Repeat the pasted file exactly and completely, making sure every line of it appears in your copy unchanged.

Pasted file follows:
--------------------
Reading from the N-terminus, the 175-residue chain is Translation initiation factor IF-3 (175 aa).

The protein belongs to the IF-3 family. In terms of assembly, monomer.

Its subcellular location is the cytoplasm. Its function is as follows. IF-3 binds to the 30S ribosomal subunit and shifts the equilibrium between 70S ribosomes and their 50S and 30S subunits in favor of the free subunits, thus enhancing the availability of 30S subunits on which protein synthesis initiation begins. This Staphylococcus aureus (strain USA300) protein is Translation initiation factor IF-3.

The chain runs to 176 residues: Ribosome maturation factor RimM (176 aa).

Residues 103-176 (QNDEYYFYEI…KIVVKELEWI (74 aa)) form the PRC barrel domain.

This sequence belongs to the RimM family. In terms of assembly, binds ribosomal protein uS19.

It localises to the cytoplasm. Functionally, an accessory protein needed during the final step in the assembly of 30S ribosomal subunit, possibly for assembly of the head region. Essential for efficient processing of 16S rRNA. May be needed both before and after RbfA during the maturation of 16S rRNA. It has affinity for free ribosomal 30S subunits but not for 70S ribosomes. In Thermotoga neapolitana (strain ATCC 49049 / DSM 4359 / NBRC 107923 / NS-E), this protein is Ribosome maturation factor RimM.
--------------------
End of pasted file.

Reading from the N-terminus, the 175-residue chain is Translation initiation factor IF-3 (175 aa).

The protein belongs to the IF-3 family. In terms of assembly, monomer.

Its subcellular location is the cytoplasm. Its function is as follows. IF-3 binds to the 30S ribosomal subunit and shifts the equilibrium between 70S ribosomes and their 50S and 30S subunits in favor of the free subunits, thus enhancing the availability of 30S subunits on which protein synthesis initiation begins. This Staphylococcus aureus (strain USA300) protein is Translation initiation factor IF-3.

The chain runs to 176 residues: Ribosome maturation factor RimM (176 aa).

Residues 103-176 (QNDEYYFYEI…KIVVKELEWI (74 aa)) form the PRC barrel domain.

This sequence belongs to the RimM family. In terms of assembly, binds ribosomal protein uS19.

It localises to the cytoplasm. Functionally, an accessory protein needed during the final step in the assembly of 30S ribosomal subunit, possibly for assembly of the head region. Essential for efficient processing of 16S rRNA. May be needed both before and after RbfA during the maturation of 16S rRNA. It has affinity for free ribosomal 30S subunits but not for 70S ribosomes. In Thermotoga neapolitana (strain ATCC 49049 / DSM 4359 / NBRC 107923 / NS-E), this protein is Ribosome maturation factor RimM.